12 April 2013

March: China’s Month of Mistakes

Gabriel B. Collins and Andrew S. Erickson, “March: China’s Month of Mistakes,” China Real Time Report (中国实时报), Wall Street Journal, 12 April 2013.

March was a tough month for China’s foreign policymakers, with four high-profile foreign policy fumbles, two of which significantly helped to raise the risk of tension and crisis in East Asia. While all but one of these incidents apparently stemmed from deliberate actions approved by Chinese decision-makers at some level, and hence do not constitute errors in execution per se, the negative repercussions they engender may ultimately come back to harm China’s own interests.

At the recently concluded Bo’ao Forum on the southern island province of Hainan, President Xi Jinping was eager to position China as a force for peace in the region.

“For Asia, development is still the top question, development is still crucial for solving many problems and conflicts,” he told attendees. “Without peace, there is no need to talk about development.” Yet China’s actions in March suggest that in pursuing its aims Beijing is all too willing to act at odds with these welcome words.

China has couched its more assertive stance in the region in terms of a natural desire to protect its national interests. All nations pursue their own interests, and one would expect China to desire to project its growing power in service of that goal. The real issue is whether China can project its power in ways that are compatible enough with the interests of others to reduce the potential for outright conflict.

The most serious threat to regional stability at present is North Korea’s latest ramping up of provocations—a process that Beijing abetted in early March by perpetuating the false notion that all parties bear equal responsibility for the situation. Encouraged by the knowledge that Beijing is unwilling to abandon it, Pyongyang lashed out at the sanctions imposed by the United Nations after its February nuclear test, spewing threat after bellicose threat.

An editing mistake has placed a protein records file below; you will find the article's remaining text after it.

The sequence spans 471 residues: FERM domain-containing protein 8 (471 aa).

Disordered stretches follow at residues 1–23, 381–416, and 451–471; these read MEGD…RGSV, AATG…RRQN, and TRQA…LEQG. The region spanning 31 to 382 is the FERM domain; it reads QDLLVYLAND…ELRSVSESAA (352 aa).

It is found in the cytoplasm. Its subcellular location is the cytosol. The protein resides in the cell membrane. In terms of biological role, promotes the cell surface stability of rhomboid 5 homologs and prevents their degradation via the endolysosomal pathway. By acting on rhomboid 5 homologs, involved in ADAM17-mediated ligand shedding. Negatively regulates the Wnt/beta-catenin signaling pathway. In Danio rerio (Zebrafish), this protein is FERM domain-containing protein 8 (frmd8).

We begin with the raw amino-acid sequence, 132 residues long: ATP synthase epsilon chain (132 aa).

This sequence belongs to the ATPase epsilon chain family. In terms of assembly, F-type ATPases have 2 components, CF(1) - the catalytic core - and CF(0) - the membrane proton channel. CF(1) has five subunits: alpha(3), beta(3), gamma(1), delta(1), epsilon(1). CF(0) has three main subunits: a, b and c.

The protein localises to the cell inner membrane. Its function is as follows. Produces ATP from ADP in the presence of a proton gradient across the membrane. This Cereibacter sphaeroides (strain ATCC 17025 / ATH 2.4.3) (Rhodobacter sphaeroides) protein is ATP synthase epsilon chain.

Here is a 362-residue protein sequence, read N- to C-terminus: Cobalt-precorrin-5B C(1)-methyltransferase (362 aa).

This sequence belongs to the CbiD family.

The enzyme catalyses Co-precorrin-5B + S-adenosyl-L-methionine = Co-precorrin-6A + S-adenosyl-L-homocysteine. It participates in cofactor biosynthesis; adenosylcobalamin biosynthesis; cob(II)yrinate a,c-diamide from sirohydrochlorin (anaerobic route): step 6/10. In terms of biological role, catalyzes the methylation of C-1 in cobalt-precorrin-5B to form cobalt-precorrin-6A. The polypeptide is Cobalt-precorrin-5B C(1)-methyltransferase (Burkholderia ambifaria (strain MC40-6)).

Although China joined the U.S. in supporting the U.N. sanctions, it remained meek in the face of North Korean saber rattling. Beijing worries that by removing its support for Pyongyang, it risks hastening regime collapse in North Korea and reunification of the Korean peninsula under non-Chinese terms. Those concerns are understandable. But by aiding and abetting a bad actor that so flagrantly defies international norms and threatens regional stability, while simultaneously suggesting that the problem lies with others, China put its parochial interests above the regional peace and development that it publicly champions.

A similar disregard for others’ interests was in evidence in an incident on March 20, when Chinese patrol boats confronted a Vietnamese fishing boat near the disputed Paracel Islands. According to the Vietnamese Foreign Ministry, two Chinese patrol vessels (hulls 262 and 263 from China Marine Surveillance) chased and fired on a Vietnamese fishing boat named QNg96382, causing a fire that destroyed the boat’s cabin. Chinese reporting on the incident acknowledged that the Chinese vessels had fired, but called the discharges “warning shots.”

The official PLA Daily said another patrol vessel, China Marine Surveillance 786, fired two red flares into the air to warn four Vietnamese fishing vessels to leave waters around the islands. While it remains unclear precisely who did what, photos showing China Marine Surveillance 786 with a cloud of smoke near it and a Vietnamese boat with a burned-out cabin that looks very much like earlier photos of an intact QNg96382 suggest that Chinese boats did indeed set the Vietnamese boat on fire, whether they intended to or not.

Previously reported incidents, such as the cutting by Chinese vessels of a Vietnamese oil exploration vessel’s cables in 2012, make this appear to be part of a larger pattern of Chinese pressure and raise questions about China’s willingness to err on the side of threatening and using force in pushing its claims in disputed waters. The incident also raises questions about how much control China’s State Oceanic Administration has over vessel captains operating under the paramilitary Marine Surveillance agency.